“We can still make money [when bitcoin miners are turned off] by selling our leftover solar energy back into the wholesale system. This won’t hurt our profitability, yet the relief it could provide to the end consumer could be massive,” he said.
Ward doesn’t want Geosyn Mining to stay a small player for long. The goal is for his company to bootstrap a $1 billion facility by starting small and renting bitcoin miners to American retail consumers. Ward’s company buys and operates the machines, charging a percentage of the bitcoin mined, giving the bulk of newly mined bitcoin to remote customers.
“For example, a retired schoolteacher was able to purchase four ASIC miners from us that will yield her approximately two bitcoin in two years,” Ward said. “We plan to house approximately 2,400 of our own miners in this [second] location, as well as a significant number of client miners. Ultimately, this will provide us with the financial ability to break ground on our first solar farm by year’s end.”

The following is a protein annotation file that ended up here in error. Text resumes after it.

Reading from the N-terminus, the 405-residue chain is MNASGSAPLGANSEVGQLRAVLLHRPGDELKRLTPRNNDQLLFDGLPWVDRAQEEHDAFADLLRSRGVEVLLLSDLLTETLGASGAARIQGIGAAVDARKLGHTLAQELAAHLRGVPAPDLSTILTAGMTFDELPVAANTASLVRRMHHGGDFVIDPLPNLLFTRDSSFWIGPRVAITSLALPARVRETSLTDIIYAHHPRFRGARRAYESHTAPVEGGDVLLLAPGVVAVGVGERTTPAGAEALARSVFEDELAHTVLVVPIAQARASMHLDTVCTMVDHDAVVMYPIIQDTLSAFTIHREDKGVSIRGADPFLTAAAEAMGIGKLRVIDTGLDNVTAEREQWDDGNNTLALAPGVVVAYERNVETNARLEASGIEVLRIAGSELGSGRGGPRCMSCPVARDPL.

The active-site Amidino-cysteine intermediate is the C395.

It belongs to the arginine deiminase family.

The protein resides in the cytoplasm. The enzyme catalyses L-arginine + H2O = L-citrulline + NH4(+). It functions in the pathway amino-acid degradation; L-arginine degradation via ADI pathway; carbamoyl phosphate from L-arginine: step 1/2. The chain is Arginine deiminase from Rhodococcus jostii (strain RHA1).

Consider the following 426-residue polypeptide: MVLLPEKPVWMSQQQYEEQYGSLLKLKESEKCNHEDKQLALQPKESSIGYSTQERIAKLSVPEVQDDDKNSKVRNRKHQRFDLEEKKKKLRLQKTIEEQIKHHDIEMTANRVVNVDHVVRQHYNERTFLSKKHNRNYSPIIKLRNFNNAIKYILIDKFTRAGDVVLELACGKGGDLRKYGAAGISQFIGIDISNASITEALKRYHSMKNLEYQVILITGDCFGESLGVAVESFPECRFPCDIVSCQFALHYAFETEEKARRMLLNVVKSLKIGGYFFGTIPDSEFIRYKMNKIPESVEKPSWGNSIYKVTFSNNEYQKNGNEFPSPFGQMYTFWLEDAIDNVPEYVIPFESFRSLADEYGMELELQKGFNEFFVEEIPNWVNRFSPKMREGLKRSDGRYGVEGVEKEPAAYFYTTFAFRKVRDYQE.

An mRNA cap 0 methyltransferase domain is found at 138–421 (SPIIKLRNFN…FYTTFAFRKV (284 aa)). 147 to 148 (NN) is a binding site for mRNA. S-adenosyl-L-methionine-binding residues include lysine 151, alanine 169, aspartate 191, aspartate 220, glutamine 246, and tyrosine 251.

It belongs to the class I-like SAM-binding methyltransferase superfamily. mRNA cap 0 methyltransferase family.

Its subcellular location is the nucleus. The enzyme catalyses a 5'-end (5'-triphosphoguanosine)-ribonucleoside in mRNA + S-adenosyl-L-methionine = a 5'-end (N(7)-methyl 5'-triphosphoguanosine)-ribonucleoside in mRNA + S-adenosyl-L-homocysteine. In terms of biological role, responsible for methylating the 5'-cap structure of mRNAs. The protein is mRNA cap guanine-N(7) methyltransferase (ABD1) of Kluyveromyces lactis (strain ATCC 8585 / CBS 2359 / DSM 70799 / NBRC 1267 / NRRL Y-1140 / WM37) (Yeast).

Although Texas renewable energy subsidies pale in comparison to the cheap electricity once provided by Chinese dams, Texan politicians are eager to attract industry experts by reducing the reputational risk associated with bitcoin mining’s environmental impact. In addition to Texas Governor Greg Abbott meeting with bitcoin miners and hyping up the industry, the GOP primary challenger, former state senator Don Huffines, also announced his own pro-bitcoin mining strategy.
“I am committed to making Texas the Citadel for Bitcoin,” Huffines said in a statement.